She went on to say that she knew about the court case connected with the takeover of the Menlo Park Kingdom Hall in July, 2010 and had been to that Hall many times over the past year. “I’ve heard so many things that I don’t know what to believe any more. There’s gossip about every little thing going on, but one thing I know is things aren’t right and someone is lying.”
When I asked her to explain her charges, she responded,”I don’t want to say it is a ‘black and white thing,’ but sometimes it sure seems that way. The Redwood City brothers just came in and didn’t even try to blend in. They just took over. They act like all of us who were there when they came over don’t count for anything.”
She went on to explain why she was calling me. She described the mood in the Kingdom Hall as one of division, and that a lot of the original members “feel left out and ignored. They think we are all behind Brother Jason [Cobb] and Brother Jon [Cobb]. We don’t really know all the facts, so we just keep our heads down and our mouths shut hoping this all passes very soon.” After I asked her what her feelings were about the new members of the congregation, she responded, “They might as well have stayed in Redwood City. They’re not any closer to us [original members] then they were then.”
While she was very friendly and I could tell she wanted to offer more of her insight, it was also clear that she was afraid to completely open up to me – as is the case with most of my anonymous contacts. One thing she did confirm: local Witnesses know that the rest of the world is closely watching Menlo Park, and there are others like her within that Kingdom Hall who want the truth to get out. She told me that some still aren’t sure if they can trust me completely, but they do know who I am, and they are sharing my cell number and email with each other. Her last comment was, “Somebody messed up and they lied about it. Now they’re trying to make it sound like it’s no big thing. We all want to know what they’re trying to hide and why.”
Well, sister, so do the readers of Ex-JW.com and many other Jehovah’s Witness forums, blogs, and websites!
[Anyone wishing to contact the Editor about Menlo Park or other similar cases in North America, can email him at MPKH@ex-jw.com. Anonymity is assured and all correspondence will be held in strictest confidence.]
What was Paul Koehler’s USN rank and unit?
Circuit Overseer and apparent local mastermind behind the Menlo Park scandal, Paul G. Koehler, may have to respond to inquiries about his oft-mentioned past military service and rank. The question is whether his claims of being a member of the elite Navy SEALs is based on fact, or just a figment of his imagination?
It is understood that Jehovah’s Witnesses, as a general policy, do not serve in the military of any country. Certain countries do require all able bodied men (and some require women, as well) to dedicate one or more years in either military or other public service assignments. It’s just like paying taxes and is considered the duty of every citizen.
For those who became Jehovah’s Witnesses after they served in the military, their time in service is not held against them, because it “came before they found the Truth.” As a result, many current Jehovah’s Witnesses do have a record of honorable, and in some cases, heroic, military service – and they should not be ashamed of that service to their country.
For many Americans, the recent military engagement by the US Navy SEALs that resulted in the death of the world’s number one terrorist leader, Osama bin Laden, was something to cheer. Although most of the members of that now famed team will remain anonymous for the foreseeable future, they are still held in high regard for their extreme bravery and professionalism. For anyone able to say they were actually a member of a SEAL team at any time in their lives has to bring them a feeling of pride.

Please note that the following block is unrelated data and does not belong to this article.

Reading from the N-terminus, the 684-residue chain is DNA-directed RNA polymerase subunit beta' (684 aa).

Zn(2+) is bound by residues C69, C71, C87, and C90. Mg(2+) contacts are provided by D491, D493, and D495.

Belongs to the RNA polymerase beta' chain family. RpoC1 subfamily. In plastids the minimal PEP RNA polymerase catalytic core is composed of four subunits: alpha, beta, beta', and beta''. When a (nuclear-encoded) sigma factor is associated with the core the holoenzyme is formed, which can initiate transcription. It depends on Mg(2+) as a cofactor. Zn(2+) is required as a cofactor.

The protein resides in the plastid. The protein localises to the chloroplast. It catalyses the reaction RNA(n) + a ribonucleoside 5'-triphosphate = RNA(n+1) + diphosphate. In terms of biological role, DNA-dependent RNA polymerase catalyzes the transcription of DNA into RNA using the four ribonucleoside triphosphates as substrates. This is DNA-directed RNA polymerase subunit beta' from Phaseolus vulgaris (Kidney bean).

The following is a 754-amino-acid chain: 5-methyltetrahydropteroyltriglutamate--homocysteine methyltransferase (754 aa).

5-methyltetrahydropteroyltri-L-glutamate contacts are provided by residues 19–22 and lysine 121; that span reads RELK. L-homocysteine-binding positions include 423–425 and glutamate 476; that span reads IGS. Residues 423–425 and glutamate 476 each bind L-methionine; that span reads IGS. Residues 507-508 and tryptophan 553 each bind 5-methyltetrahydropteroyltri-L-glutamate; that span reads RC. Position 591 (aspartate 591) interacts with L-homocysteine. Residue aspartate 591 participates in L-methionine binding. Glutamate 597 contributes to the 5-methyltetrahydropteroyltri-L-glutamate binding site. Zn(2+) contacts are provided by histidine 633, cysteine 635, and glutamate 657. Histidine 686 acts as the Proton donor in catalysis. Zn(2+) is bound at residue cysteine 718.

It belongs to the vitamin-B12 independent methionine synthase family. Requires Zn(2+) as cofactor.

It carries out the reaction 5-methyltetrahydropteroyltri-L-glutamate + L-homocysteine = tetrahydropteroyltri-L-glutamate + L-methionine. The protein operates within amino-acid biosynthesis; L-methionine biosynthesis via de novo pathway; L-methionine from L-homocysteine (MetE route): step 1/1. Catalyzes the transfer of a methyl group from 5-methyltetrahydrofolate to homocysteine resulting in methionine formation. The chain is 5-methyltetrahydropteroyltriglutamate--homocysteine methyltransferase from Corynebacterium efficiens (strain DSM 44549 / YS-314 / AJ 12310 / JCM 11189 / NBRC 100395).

Mr. Koehler has allegedly claimed to have been a Navy SEAL and an officer during his years in the military. If this is true, we salute him and thank him for his service to our country. He can be justifiably proud and we honor his service.
However, certain persons and plaintiffs’ legal advisor, John Steele, have allegedly claimed that he (Koehler) never served in that capacity, and that his claim to have been in such an elite fighting unit is baseless. The plaintiffs have made this issue public and mention it several times within court documents. (See court document 63, page 1. Link below.)
This could pose a serious problem for Mr. Koehler. In the United States, claiming to be a former member of an elite military unit (Green Berets, Rangers, Special Ops, SEALs, etc.) or the winner of a combat medal (purple heart, Navy Cross, Congressional Medal of Honor) could result in severe penalties and even imprisonment.
The “Stolen Valor Act of 2005″ addresses the unauthorized wearing of any military decorations and medals. It makes it a federal misdemeanor offense to falsely represent oneself as having received any U.S. military decoration or medal. Defendants may be imprisoned for up to six months, unless the decoration lied about was the Medal of Honor, in which case imprisonment could be up to one year. There are addition statutes that cover lying about one’s military service. There are current court challenges testing the constitutionality of these laws under the Freedom of Speech amendment, but as of this date the Stolen Valor Act is still in effect.
Mr. Koehler has allegedly used references to his “military experience” to justify some of his tactics in dealing with rank and file Jehovah’s Witnesses. That is a misuse of authority whether he actually has that experience or not. If it turns out that Mr. Koehler has misrepresented himself, then we would expect the upper levels of the Watchtower Society at either Branch or HQ levels to take action and remove him from positions of authority.
Links to Recent Court Documents